I support unionization.
— 𝕿𝖍𝖊𝖆 𝕿𝖗𝖎𝖓𝖎𝖉𝖆𝖉 (@Zelina_VegaWWE) November 13, 2020
Also last Friday:
WWE has come to terms on the release of Zelina Vega. We wish her all the best in her future endeavors.https://t.co/RUebMGwBTA
— WWE (@WWE) November 13, 2020
While the two are reportedly unrelated (WWE apparently had decided to release her before she posted the tweet), they are, also, totally related. WWE fired Zelina because she was “vocal” against the company deciding they now owned her Twitch, Cameo, MySpace page she set up in 2005 and, possibly, her real name. WWE apparently let Vega go to “set an example” to the rest of the locker room.
Sounds like an industry needs a union.
The ultimatum came in September. WWE informed its main roster talent that their Twitch channels or Cameo accounts or Tout profiles (never forget) needed to be handed over to them by the end of October. If they didn’t, WWE stars could face fines, suspensions, or, in extreme cases, official tweets wishing them all the best in their future endeavours.
Stars like AJ Styles, Cesaro, Zelina Vega and Aleister Black announced this was “goodbye for now” in synthetic unison on their streams, no doubt the phrasing handed to them by WWE’s PR department (remember the repeated “forefront of change” line during the post-Khashoggi murder Saudi Arabia show).
But two resisted.
Paige emotionally criticised WWE on her Twitch stream. She had broken her “f****** neck twice for this company,” and now they were trying to take away her main creative outlet and community of over 150,000 followers she had grown in a pandemic.
Vega, meanwhile, despite initially halting her AToZ Twitch channel with real-life husband Aleister Black, got the hot tag. She not only resumed her streaming there. She also set up an OnlyFans page to sell her cosplay photos.
It was an open, public defiance of a company that doesn’t like to be openly, publicly defied. And it allegedly cost Zelina her job.
It’s shocking, but unfortunately not surprising. And sadly neither is how few (read: zero) WWE stars leapt to her defence.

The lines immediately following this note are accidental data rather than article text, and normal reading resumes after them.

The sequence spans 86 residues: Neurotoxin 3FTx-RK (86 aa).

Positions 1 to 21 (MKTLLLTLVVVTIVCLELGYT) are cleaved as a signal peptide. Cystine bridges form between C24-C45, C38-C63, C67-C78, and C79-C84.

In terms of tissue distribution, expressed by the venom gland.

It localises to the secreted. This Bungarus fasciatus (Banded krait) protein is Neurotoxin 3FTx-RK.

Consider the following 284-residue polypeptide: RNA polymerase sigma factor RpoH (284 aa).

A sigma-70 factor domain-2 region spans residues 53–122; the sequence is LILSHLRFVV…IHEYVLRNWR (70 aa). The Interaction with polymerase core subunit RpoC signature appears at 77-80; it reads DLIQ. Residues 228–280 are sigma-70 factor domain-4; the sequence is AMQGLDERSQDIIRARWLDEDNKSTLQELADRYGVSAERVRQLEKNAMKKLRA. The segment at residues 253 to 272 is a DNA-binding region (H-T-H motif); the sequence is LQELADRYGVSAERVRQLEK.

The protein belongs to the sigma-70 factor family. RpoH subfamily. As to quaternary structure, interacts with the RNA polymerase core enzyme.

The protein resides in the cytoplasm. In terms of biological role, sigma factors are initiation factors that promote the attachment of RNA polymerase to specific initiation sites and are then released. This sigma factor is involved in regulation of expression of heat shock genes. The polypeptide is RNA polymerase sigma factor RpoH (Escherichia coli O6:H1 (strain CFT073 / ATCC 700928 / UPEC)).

Back when WWE fired or furloughed a reported 40% of their workforce at the start of the pandemic, including names like Rusev, Kurt Angle and Luke Gallows and Karl Anderson, many of those who had kept their jobs tweeted in support. And, in Bray Wyatt’s case below, disgust. Roster members still spoke out despite fears more cuts were to be made.
To my brothers and sisters I’m sorry. Please remember. Life is change… it’s ever changing… A job can fill your bank account, but do what fills your soul! I love you. “When we are no longer able to change a situation – we are challenged to change ourselves.” – Viktor E. Frankl
— Mickie James~Aldis (@MickieJames) April 15, 2020
Love you Fit
— $asha Banks (@SashaBanksWWE) April 15, 2020
— Bray Wyatt (@WWEBrayWyatt) April 15, 2020
But now, with Vega’s sudden release, Paige is the only contracted WWE talent who publicly shared her support.
— SARAYA (@RealPaigeWWE) November 14, 2020
Of course, Andrade posted on Instagram wishing Zelina well several hours after I wrote this.
View this post on Instagram
The rest of Vega’s former colleagues undoubtedly reached out to her behind the scenes, but their public silence is more awkward than an Edge vs Randy Orton No Fans WrestleMania match. WWE’s roster is understandably scared. They could lose their jobs at a time when the wrestling industry has been ravaged by live event restrictions. But as well as raising topics like unionisation and employment classification, Paige being the only contracted talent to publicly support Vega also lays bare the misogyny still lurking beneath WWE’s veneer of the women’s evolution. Or revolution. I’ve lost track of what they’re calling it this week.
Dave Meltzer astonishingly revealed a source told him Vega was “making more money with [her] social media than they are making with WWE.” In fact, “there are a couple of women” in WWE making more money from their extra-curricular platforms.
This could mean those women are making significant sums on Twitch and Instagram. Or it could just mean they’re not paid very much by WWE. Figures from mid-2018 suggest the latter, when it was reported the highest paid woman in the company was Ronda Rousey at $1.5m (11th overall if you include the men). With Charlotte Flair second, or $550k at 25th place adjusted for penises. The larger topic of WWE’s pay structure deserves an article by itself. But it seems the company suddenly taking control of their wrestlers’ 3rd party platforms will disproportionately affect female performers. Which might explain why Paige and Vega have been the most vocal against it.
Fightful wrote last month “Two specifically noted that if WWE wants them to, they’ll need their contracts renegotiated to compensate the limitations and changes.” One of those could have been Vega. Who was the other? And will there be any more?